Just what the JNNURM needed

Involvement of elected representatives


Danish Raza | February 21, 2011

Urban development minister Kamal Nath’s assurance to members of parliament (MPs) and members of legislative assembly (MLAs) that they will have a greater say in the implementation of the second phase of the Jawaharlal Nehru National Urban Renewal Mission (JNNURM) is a welcome step. 

Even a cursory reality check will reveal that the scheme has at best been a partial failure.

Of the 520 projects approved in 65 mission cities, only 53 have been accomplished.

The government sanctioned Rs 52,736 crore for the mission in the 11th Plan (2007-12). Less than half the amount has been utilised so far.

Punjab has fared the worst in implementing JNNURM. The state has drawn a paltry Rs 62 crore of the allocated Rs 617 crore. But even Delhi has availed Rs 750 crore of the allocated Rs 1,481, while Rajasthan has drawn Rs 500 crore of the Rs 808 crore available to it.

In the recent past, many MPs have attributed this failure to the fact that much of the fund allocation is done just on the basis of the demand made by the state’s urban development department and that the parliamentarians and assembly members are not kept in the loop.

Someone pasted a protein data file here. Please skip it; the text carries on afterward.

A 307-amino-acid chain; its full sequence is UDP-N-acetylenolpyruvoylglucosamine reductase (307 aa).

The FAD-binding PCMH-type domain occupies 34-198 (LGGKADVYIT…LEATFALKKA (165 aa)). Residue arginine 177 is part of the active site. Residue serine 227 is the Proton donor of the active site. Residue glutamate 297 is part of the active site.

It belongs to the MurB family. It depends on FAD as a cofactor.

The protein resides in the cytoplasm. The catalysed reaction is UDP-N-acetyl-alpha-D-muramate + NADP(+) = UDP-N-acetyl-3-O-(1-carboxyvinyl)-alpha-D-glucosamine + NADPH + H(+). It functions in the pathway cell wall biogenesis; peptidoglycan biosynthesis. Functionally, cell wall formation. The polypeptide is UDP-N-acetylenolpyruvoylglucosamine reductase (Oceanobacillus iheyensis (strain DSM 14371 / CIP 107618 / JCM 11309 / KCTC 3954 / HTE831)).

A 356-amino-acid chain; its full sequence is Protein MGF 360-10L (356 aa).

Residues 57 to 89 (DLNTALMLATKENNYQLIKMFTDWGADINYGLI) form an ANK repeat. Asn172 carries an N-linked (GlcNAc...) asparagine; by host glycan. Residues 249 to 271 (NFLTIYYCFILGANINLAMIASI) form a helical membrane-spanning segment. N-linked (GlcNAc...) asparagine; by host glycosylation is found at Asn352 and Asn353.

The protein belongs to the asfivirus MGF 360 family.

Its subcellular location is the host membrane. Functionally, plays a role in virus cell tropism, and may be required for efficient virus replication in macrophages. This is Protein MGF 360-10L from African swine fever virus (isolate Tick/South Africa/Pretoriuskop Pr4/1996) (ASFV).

The government claims that with the people’s representatives on board the second phase of the mission will be an improvement.

To begin with, the ministry will provide the MPs booklets containing the details of JNNURM implementation since its inception. To make sure the parliamentarians give regular feedback, the ministry has formulated a consultative committee.

Whatever the mechanism, things can only get better because elected representatives are sure to have more of a stake in the results on the ground than the bureaucrats.



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